— Mathieu Van der Poel (@mathieuvdpoel) January 10, 2017
“This is a typical Dutch word and is not so harshly meant as many have judged,” he explained. “But for the sake of clarity: I am still standing by my response, 100%. A janker is someone who complains a lot, and has a lot of comments. Well, that’s what Niels does in the last few days.”
More controversy erupted on Twitter a few weeks later, when Kevin Pauwels, and then Van der Poel, posted photos of their anti-doping forms, showing the box had been checked that they had no Therapeutic Use Exemptions heading into the world championships. The unusual posts led some to believe that it was a thinly veiled reference to Van Aert’s inflamed knee, which had kept him out racing a week prior, and the possibility that the Belgian might have been using a cortisone treatment to treat the inflammation in the build-up to the race.
While allowed in competition with a TUE, cortisone is not allowed without authorization, and is considered a performance-enhancing drug due to its anti-inflammatory properties.
“Quite right, I fully support! # transparency” Van der Poel wrote, mentioning Pauwels’ photo of his anti-doping form. Shortly after, his father Adrie replied “Who follows???”
Van der Poel said that after seeing Pauwels’ tweet, he followed suit to send out a message to anyone that might have suspected his own time away, training in Spain.
“Kevin was the first. I thought that was good of him,” Van der Poel said. “I did it mostly because I did not race the World Cup in Italy and spent two weeks training in Spain. Then people soon start to think anything — that I did that, for example, to use cortisone. This was the ideal way to show that this is not so.”
Van Aert didn’t post his anti-doping form; he didn’t immediately comment, either.
“The story is simple,” Crelan team manager Nick Nuyens told Het Niuewsblad. “Wout is faced with a problem and has a reputable doctor. We will not put somebody’s reputation at stake. The doctor has prescribed a treatment; a TUE is not included. To my knowledge Wout has not recently had any control outside of competition. I do wonder what Mathieu and Kevin want to achieve in this. Is this a way to destabilize Wout?”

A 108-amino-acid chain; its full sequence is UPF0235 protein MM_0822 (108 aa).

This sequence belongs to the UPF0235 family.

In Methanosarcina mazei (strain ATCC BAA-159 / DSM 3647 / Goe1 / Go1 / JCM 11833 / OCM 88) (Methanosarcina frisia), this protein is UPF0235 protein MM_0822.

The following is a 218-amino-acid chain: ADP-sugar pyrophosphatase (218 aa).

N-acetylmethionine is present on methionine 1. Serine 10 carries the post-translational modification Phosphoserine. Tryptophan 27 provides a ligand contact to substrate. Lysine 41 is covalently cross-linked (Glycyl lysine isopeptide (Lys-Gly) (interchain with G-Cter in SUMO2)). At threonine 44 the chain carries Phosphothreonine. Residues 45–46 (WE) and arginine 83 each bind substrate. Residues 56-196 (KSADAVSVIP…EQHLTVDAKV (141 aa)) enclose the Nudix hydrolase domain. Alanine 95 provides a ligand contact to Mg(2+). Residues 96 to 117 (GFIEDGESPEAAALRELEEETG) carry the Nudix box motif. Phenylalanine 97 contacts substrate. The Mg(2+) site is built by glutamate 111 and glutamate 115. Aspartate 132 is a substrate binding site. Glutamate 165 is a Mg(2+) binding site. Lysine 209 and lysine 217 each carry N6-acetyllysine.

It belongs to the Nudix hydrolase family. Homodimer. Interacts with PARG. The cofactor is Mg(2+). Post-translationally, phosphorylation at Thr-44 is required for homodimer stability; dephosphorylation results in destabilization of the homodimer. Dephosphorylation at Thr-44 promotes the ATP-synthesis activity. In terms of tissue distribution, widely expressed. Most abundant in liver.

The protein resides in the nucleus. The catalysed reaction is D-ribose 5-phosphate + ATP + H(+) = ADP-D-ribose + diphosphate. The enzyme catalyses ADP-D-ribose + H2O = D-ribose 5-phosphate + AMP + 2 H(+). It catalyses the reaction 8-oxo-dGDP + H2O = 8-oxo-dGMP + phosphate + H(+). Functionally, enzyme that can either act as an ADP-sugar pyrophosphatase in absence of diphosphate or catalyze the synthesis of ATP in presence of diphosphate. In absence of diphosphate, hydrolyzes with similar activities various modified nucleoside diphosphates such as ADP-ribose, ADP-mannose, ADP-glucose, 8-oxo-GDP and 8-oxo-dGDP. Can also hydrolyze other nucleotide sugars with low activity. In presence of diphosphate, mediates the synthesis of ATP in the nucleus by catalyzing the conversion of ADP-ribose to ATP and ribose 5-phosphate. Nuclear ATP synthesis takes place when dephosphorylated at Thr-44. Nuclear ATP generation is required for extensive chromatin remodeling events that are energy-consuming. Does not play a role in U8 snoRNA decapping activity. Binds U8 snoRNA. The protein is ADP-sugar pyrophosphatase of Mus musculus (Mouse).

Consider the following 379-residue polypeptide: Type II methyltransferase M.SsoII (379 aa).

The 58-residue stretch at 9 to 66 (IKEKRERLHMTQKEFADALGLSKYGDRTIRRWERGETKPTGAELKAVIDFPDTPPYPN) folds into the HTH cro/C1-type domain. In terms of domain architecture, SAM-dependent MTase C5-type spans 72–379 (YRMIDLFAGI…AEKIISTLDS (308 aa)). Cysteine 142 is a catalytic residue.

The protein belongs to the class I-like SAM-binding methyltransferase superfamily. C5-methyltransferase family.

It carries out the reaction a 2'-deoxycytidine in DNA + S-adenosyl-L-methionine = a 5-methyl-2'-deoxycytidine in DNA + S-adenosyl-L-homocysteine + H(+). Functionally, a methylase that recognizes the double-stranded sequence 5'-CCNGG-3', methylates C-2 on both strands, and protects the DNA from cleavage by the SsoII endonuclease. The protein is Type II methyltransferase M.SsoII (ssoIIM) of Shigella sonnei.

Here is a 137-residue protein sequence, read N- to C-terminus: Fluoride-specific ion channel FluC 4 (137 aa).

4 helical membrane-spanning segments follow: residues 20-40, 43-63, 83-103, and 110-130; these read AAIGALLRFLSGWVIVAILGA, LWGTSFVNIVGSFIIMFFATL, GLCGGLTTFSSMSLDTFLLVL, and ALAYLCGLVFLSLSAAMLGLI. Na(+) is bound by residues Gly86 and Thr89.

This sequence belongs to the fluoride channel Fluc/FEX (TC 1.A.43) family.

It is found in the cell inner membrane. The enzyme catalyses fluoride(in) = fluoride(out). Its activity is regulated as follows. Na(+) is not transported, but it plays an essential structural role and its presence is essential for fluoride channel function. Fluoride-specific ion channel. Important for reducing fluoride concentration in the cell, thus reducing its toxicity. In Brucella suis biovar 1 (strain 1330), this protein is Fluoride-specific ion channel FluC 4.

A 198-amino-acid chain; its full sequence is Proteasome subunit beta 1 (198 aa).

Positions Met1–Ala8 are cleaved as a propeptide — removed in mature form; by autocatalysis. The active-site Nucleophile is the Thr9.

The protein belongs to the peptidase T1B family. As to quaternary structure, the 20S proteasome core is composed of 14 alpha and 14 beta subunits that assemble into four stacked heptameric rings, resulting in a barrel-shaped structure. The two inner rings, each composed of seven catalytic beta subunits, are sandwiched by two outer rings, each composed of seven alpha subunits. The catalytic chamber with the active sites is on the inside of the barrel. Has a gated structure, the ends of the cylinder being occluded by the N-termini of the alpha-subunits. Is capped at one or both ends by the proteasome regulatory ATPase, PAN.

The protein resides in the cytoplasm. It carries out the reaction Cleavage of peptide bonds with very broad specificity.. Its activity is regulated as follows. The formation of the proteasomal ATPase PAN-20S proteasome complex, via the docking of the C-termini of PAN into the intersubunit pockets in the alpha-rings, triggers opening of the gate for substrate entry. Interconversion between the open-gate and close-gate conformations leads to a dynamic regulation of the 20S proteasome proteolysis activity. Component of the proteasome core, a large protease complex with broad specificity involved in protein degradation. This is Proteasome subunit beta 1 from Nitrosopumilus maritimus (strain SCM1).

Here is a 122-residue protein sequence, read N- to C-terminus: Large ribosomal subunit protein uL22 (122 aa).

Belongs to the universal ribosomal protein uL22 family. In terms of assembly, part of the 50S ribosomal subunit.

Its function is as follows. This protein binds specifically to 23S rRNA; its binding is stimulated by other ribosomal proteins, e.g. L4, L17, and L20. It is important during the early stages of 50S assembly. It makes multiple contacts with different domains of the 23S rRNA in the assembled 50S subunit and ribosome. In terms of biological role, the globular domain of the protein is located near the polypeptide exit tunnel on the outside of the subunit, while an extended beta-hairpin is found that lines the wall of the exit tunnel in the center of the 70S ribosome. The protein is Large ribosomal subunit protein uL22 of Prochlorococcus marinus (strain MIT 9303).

Once again, Van der Poel was alone at the front, holding a comfortable lead and poised to win a second world title. Behind, Van Aert rode a measured race over a hilly and slippery course, much of it off-camber, with sharp rocks seemingly everywhere, hidden under mud and ice.
It all came to a head on January 29 in Bieles, and once again, Van der Poel was alone at the front, holding a comfortable lead and poised to win a second world title. Behind, Van Aert rode a measured race over a hilly and slippery course, much of it off-camber, with sharp rocks seemingly everywhere, hidden under mud and ice. He sat sixth after the first lap, made contact with Van der Poel on the fourth of eight laps – the two young rivals exchanging the race lead several times – and then attacked when Van der Poel punctured at the end of the fifth lap.
Van der Poel’s rear puncture — his fourth on the day — would prove to be the decisive moment of the race. It happened a good distance from the mechanical pits, and the young phenom would never see the front again.
Though the gap between Van Aert and Van der Poel was 22 seconds after the Dutch rider’s bike change, it expanded each lap. Van der Poel crossed the line in tears, 44 seconds back, and didn’t stop crying until after the press conference ended. The dissatisfaction is still apparent, 10 months later.
“That was, I think, the biggest disappointment so far in my cycling career,” Van der Poel said. “The year before it was also in Zolder that I couldn’t take the win, and I was really focused on winning in Luxembourg. I had a really good day, and to lose due to some mechanical problems, that’s the last thing you want. And then it’s very difficult to accept it.”